US Army Orders 13 EMARSS King Air 350ER ISR Aircraft

L3 Communications Corporation – Mission Integration Division was awarded an $129.66 million contract on November 23 for 13 Quick Reaction Capability (QRC) aircraft to be equipped with the Enhanced Medium Altitude Reconnaissance and Surveillance System (EMARSS) for the US Army. Work will be performed at the company’s facility in Greenville, Texas, with an estimated completion date of November 23, 2019.

Bids were solicited via the Internet with one received, although L3 was the only contractor invited to submit a tender, having been earlier selected as the sole-source provider. An initial $12.849 million in Fiscal 2016 funds was released at the time of the award.

Three different QRC variants are involved in the deal, all based on the Beechcraft King Air 350ER. These are the MC-12W Liberty Project Aircraft (LPA), Constant Hawk-Afghanistan (CH-A) and Tactical Operations-Light Detection and Ranging (TACOP-LIDAR) aircraft.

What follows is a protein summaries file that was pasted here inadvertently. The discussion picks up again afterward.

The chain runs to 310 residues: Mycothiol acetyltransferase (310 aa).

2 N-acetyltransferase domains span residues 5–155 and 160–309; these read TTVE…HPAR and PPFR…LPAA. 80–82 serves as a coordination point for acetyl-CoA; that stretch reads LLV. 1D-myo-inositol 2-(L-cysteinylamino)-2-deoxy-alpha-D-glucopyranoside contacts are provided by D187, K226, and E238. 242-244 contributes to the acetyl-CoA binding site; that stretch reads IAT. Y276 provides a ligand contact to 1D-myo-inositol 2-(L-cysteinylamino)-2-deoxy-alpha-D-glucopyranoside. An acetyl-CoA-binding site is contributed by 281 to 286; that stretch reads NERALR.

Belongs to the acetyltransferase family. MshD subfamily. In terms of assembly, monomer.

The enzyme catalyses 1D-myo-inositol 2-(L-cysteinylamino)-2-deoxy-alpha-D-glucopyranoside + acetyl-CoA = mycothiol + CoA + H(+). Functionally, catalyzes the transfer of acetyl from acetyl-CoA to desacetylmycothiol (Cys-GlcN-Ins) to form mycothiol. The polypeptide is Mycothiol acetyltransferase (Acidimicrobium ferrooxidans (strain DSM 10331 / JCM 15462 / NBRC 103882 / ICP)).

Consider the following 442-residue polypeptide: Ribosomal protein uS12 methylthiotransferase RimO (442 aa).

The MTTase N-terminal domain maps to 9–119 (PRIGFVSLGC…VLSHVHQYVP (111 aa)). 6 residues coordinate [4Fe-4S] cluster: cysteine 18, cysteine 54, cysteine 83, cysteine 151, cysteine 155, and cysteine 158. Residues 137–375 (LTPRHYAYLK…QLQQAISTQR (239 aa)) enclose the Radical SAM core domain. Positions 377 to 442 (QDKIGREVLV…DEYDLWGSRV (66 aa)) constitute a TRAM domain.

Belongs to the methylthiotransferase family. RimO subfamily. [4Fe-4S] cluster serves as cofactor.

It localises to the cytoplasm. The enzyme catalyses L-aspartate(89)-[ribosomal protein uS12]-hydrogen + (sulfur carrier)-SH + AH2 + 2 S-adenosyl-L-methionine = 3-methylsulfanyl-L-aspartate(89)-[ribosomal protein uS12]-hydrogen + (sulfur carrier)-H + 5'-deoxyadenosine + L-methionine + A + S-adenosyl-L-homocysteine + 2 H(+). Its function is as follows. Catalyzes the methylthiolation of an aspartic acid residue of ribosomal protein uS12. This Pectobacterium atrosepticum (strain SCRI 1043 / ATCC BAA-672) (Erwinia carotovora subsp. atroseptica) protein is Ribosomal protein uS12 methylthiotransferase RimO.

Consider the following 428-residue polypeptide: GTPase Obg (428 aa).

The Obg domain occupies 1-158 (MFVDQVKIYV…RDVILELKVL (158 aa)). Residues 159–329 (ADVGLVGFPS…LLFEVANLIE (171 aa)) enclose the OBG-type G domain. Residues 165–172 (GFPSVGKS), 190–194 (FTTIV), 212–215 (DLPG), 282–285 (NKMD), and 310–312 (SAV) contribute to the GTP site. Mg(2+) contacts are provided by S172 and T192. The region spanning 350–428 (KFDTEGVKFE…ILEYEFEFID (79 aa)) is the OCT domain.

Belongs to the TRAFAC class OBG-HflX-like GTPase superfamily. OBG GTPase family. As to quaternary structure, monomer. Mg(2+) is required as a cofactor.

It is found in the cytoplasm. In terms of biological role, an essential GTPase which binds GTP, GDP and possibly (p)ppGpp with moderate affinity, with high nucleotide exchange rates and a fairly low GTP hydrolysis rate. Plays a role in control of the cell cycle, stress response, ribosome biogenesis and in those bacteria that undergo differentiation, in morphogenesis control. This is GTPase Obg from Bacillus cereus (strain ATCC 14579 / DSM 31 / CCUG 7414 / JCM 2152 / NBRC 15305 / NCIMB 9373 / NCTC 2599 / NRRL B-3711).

The MC-12W LPAs (now with the US Army, having until recently been US Air Force assets) will be re-designated as the EMARSS-Multi-Intelligence (EMARSS-M) after modification, while both the CH-A and TACOP-LIDAR variants will be re-designated the EMARSS-GEO Intelligence (EMARSS-G). The overall programme is known as the EMARSS-Follow-On Variant Modifications (EMARSS-FVM), which is intended to bring the aircraft to a configuration similar to the MC-12S EMARSS developed by Boeing. It will, however, also have some additional capabilities.

The initial contract covers a firm order for seven FVM aircraft, with an option for a further four and a second option for the final two. Each of these three batches could include a mix of all three FVM variants, but more precise details have not been specified.

Earlier this year, on March 31, L3 had been awarded a $31.83 million US Army contract to convert a single QRC MC-12W LPA to the EMARSS-M configuration. This was effectively a prototype for the modifications and involves a 12-month design and integration period, followed by six-months of airworthiness and operational testing. This is scheduled to be completed by September 30, 2016. Alan Warnes